In the book’s afterword, Yang discusses how the artist/creator of The Green Turtle was Chinese, named Chu Hing. Based on the limited information and on speculation about his creation, it is convincingly argued that Hing wanted to show that his new crimefighter was himself Chinese, introducing the first Asian American superhero, but the publishers would not accept this. In protest at having to show his creation as yet another all-white American, Hing came up with the brilliant yet bizarre ploy of never, ever showing The Green Turtle’s whole face below his nose, only his Batman-like mask covering the upper half of his head.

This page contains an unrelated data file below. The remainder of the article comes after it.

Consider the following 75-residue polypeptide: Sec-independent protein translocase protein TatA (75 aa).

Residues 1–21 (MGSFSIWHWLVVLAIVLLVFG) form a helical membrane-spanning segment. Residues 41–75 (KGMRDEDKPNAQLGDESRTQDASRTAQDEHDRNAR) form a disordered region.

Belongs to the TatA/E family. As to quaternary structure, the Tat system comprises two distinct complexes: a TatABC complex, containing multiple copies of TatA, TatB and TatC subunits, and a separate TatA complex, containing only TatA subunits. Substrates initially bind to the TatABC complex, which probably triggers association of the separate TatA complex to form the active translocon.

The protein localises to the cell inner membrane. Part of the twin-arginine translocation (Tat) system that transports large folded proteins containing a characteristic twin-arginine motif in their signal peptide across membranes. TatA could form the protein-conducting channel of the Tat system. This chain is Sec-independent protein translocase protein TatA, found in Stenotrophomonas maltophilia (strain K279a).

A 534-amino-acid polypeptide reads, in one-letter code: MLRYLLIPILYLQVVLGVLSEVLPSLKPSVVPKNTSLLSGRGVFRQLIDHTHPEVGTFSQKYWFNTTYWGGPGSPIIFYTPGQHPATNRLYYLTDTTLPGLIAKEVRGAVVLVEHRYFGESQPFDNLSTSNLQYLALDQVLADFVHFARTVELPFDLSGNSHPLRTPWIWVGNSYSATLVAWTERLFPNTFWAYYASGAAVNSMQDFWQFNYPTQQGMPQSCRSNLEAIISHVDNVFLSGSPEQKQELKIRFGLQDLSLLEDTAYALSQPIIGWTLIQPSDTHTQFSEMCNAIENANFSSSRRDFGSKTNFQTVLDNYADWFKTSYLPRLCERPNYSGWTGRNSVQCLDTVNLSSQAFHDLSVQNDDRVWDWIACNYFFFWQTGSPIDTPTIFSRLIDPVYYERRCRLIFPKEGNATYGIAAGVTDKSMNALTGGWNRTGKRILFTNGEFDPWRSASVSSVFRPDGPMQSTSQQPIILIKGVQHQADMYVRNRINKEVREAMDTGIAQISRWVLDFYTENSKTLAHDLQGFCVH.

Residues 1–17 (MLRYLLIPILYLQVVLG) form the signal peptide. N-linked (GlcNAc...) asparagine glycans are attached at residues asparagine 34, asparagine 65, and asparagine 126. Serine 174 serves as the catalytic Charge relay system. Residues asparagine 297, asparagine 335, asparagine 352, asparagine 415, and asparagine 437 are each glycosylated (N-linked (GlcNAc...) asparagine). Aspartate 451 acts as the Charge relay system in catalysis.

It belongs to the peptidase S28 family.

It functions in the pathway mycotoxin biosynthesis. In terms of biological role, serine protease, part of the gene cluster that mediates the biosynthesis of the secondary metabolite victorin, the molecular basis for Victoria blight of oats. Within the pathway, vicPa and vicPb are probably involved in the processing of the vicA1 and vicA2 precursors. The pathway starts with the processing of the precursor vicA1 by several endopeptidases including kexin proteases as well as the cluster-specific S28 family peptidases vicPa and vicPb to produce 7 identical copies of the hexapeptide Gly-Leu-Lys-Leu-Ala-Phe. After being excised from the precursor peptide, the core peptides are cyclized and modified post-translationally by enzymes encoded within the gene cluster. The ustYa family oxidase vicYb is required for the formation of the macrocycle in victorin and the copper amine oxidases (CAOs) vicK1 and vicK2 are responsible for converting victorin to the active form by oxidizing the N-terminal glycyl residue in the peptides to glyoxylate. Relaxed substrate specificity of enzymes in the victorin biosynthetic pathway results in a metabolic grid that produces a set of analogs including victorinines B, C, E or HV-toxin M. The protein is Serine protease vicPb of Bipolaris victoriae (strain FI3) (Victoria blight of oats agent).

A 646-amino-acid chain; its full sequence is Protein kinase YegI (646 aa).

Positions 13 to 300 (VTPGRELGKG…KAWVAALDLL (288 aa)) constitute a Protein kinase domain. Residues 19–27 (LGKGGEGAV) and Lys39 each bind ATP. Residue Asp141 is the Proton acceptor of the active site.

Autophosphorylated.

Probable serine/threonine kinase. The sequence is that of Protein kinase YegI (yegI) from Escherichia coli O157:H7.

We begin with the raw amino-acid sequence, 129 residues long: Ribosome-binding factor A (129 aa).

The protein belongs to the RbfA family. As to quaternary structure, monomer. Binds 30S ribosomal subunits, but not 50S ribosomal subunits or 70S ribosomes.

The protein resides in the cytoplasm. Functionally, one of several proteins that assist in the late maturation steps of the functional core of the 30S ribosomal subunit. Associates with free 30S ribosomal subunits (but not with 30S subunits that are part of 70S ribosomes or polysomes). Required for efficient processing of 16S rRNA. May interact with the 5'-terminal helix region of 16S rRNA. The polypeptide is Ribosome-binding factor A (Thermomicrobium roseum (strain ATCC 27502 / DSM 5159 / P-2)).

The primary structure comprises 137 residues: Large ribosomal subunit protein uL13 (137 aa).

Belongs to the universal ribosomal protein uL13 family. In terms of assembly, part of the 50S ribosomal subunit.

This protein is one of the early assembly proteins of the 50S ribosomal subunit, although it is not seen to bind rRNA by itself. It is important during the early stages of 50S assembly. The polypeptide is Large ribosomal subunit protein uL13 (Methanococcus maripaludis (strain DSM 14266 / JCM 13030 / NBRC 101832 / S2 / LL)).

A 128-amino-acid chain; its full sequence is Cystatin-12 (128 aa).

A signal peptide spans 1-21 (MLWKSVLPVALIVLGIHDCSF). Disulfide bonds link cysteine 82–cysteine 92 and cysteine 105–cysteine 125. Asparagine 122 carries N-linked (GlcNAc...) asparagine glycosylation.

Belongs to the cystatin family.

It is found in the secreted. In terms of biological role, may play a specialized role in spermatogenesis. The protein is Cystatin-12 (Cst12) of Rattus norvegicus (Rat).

Considering how much superhero comics rely on the eye-catching appeal of cowls and costumes and how comics generally use clear facial expressions to engage the reader, Hing’s strategy ran counter to many of the medium’s strengths and may well have been a big factor in his hero not proving popular with readers - as if he is like a turtle whose head spends much of its time hidden within its shell! To see for yourself how throughly he managed this constraint, you can read all five of Hing’s tales in the Green Turtle Archive here on the amazingly useful Digital Comic Museum website.